Ringling College: A Cultural Mosaic

Guest Correspondence


Just over a month ago, I stood before an audience of incoming students and their families and friends at the Van Wezel for Student Orientation. It was an exciting time, as we explained the many things these new students would be experiencing during their first fall semester and throughout their four years with us. It was also a time to address questions about hurricanes, safety, roommates and all the common concerns of new students and their parents.

There was one question, however, that arose which I had never been asked before in such a setting. It was regarding Ringling College’s values and policies with respect to issues of diversity and inclusion. And while I know the position of the institution, as well as my own personal feelings on the matter, I took a deep breath and did my best to address this important issue openly and honestly. It was something I don’t believe I have ever expressed in such depth: why I believe diversity and inclusion are such important factors for students of today, more important than any other time in our history.

The start of my response stemmed from statistics—the mathematician and lawyer part of me coming through, as I cited our ever-growing percentage of international students and the number of countries represented – 17 percent of the student body and 20 percent of the entering class, coming from 60 different countries. I also described our general population demographics with 16 percent Hispanic, 9 percent Asian, 4.3 percent two or more races non-Hispanic, 3 percent black and 0.3 percent Native American. Roughly 47 percent of our students are Caucasian and as I noted above, 17 percent are international students. What followed moved from the normal focus on the numbers, to my heart-felt feelings. I described what I believe to be the truth of the matter—the ethos of Ringling College and the amazing culture of acceptance that defines us.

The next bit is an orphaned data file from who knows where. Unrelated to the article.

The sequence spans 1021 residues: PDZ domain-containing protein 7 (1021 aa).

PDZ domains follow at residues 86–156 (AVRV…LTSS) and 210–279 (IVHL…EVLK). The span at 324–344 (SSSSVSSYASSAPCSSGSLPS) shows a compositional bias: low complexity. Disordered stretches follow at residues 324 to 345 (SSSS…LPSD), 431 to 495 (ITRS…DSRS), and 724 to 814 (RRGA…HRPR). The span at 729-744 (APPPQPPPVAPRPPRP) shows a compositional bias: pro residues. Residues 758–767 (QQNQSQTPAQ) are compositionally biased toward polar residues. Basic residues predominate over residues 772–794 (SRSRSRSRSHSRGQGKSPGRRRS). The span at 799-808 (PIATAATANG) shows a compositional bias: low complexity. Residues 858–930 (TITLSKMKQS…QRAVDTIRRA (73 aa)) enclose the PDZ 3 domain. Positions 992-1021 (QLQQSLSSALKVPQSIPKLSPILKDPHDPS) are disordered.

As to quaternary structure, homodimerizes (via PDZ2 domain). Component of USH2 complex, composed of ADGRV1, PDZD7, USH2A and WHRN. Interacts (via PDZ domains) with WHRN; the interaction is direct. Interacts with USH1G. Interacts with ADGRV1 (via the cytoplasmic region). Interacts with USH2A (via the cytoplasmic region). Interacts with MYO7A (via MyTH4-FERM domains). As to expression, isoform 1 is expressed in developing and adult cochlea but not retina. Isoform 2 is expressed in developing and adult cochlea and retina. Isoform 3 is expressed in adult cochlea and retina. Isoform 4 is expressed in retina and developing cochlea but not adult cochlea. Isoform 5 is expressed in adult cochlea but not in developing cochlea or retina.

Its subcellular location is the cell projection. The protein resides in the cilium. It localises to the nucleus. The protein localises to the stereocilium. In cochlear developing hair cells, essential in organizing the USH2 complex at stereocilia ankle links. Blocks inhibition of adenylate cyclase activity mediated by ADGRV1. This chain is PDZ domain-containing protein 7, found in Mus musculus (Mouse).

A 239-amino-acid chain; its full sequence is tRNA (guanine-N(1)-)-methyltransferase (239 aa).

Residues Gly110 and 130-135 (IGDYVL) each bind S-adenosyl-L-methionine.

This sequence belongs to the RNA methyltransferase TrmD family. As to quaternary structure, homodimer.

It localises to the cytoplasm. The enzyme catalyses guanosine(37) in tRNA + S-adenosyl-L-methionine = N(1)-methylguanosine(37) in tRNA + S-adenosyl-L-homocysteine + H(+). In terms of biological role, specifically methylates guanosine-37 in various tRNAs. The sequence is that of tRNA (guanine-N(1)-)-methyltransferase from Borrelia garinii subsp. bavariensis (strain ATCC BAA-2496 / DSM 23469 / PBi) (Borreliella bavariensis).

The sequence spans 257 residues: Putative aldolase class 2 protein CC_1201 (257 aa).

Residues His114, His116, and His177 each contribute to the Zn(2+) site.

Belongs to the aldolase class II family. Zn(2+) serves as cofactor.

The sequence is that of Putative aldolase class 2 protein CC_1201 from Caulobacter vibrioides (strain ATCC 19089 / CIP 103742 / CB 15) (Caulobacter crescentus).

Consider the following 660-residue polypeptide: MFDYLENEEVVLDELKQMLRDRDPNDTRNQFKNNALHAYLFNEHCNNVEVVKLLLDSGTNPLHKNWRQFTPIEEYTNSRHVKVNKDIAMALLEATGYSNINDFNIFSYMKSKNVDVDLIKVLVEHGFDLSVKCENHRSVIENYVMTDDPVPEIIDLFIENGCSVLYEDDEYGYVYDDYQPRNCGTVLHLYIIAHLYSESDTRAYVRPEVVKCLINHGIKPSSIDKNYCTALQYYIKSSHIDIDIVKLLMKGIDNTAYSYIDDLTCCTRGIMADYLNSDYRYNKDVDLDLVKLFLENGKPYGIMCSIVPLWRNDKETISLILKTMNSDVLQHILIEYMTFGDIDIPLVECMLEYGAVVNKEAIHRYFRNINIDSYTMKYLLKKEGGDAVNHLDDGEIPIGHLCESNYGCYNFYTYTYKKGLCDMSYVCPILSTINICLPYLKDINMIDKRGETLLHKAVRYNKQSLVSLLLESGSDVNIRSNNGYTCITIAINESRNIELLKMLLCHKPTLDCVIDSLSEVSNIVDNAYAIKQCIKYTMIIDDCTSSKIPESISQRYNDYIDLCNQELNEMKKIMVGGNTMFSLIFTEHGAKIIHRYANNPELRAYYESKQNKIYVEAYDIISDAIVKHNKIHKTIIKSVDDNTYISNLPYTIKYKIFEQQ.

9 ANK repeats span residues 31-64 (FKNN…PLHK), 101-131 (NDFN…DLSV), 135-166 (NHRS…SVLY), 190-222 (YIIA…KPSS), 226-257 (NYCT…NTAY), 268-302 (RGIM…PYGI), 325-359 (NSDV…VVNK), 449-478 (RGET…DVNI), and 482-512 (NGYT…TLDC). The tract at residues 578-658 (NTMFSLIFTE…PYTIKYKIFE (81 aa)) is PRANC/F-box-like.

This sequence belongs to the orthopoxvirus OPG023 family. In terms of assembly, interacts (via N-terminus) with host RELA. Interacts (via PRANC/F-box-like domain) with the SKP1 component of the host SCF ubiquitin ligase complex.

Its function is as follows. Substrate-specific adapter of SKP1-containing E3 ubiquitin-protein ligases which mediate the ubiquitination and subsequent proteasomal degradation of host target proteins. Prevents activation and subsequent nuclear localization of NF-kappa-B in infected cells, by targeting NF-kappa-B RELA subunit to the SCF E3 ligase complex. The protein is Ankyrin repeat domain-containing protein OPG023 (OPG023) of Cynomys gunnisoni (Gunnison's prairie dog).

The point I wanted to illuminate and emphasize is that the beauty of the students’ experience at Ringling College is they will have the opportunity to intermix and connect with people who are different from them. Because we are a small institution, our community presents a sort of cultural mosaic. Our campus is a vibrant and safe place where we strive to foster global awareness and, of course, creativity day in and day out.

We pride ourselves on preparing our students for the real world so they will know and be ready for what it is like to work with real-world clients and for firms who may have diverse populations and work in cities, countries and markets around the globe. And, in the moment, I reminded them how important it is for us to look to the future of our country. We are increasingly becoming more culturally diverse, and it is imperative we embrace, strive to understand and celebrate how different we all are from one another and how similar we are at the same time. The greatest skills we can instill at Ringling College are acceptance and open-mindedness. This will not only make our students better citizens of the world, but also better candidates and employees in the workplace. Think about it. Employers do not favor members of a team who are unable or unwilling to work with someone who may be from a different culture—someone who might look different, speak differently and think differently. Rather, leaders in the workplace want people who see disparities as an asset, not a divisive weakness.

I then made it clear to our incoming class, as well as families, friends and faculty and staff who attended, that we have a zero tolerance policy on our campus. We will not stand for discrimination, harsh words or disrespectful behavior on our campus. We will not tolerate it among students, faculty or staff. We just plan will not tolerate it. And I am most grateful to my incredible staff and faculty for helping to uphold this protocol, as the safety, well-being, protection and success of our students are paramount.

It is my absolute hope as president that our institution can be a small model within our city, our region, our state and our country, that can shift society to be more accepting and understanding, as well as curious and excited about diversity of thought, culture and background. The ethos of diversity and inclusion is woven within the tapestry of everything we do at Ringling College. As I said to the audience that day: This our culture. This is who we are. We are Ringling. And, at Ringling College, all are welcome.

Dr. Larry Thompson is president of Ringling College of Art & Design.

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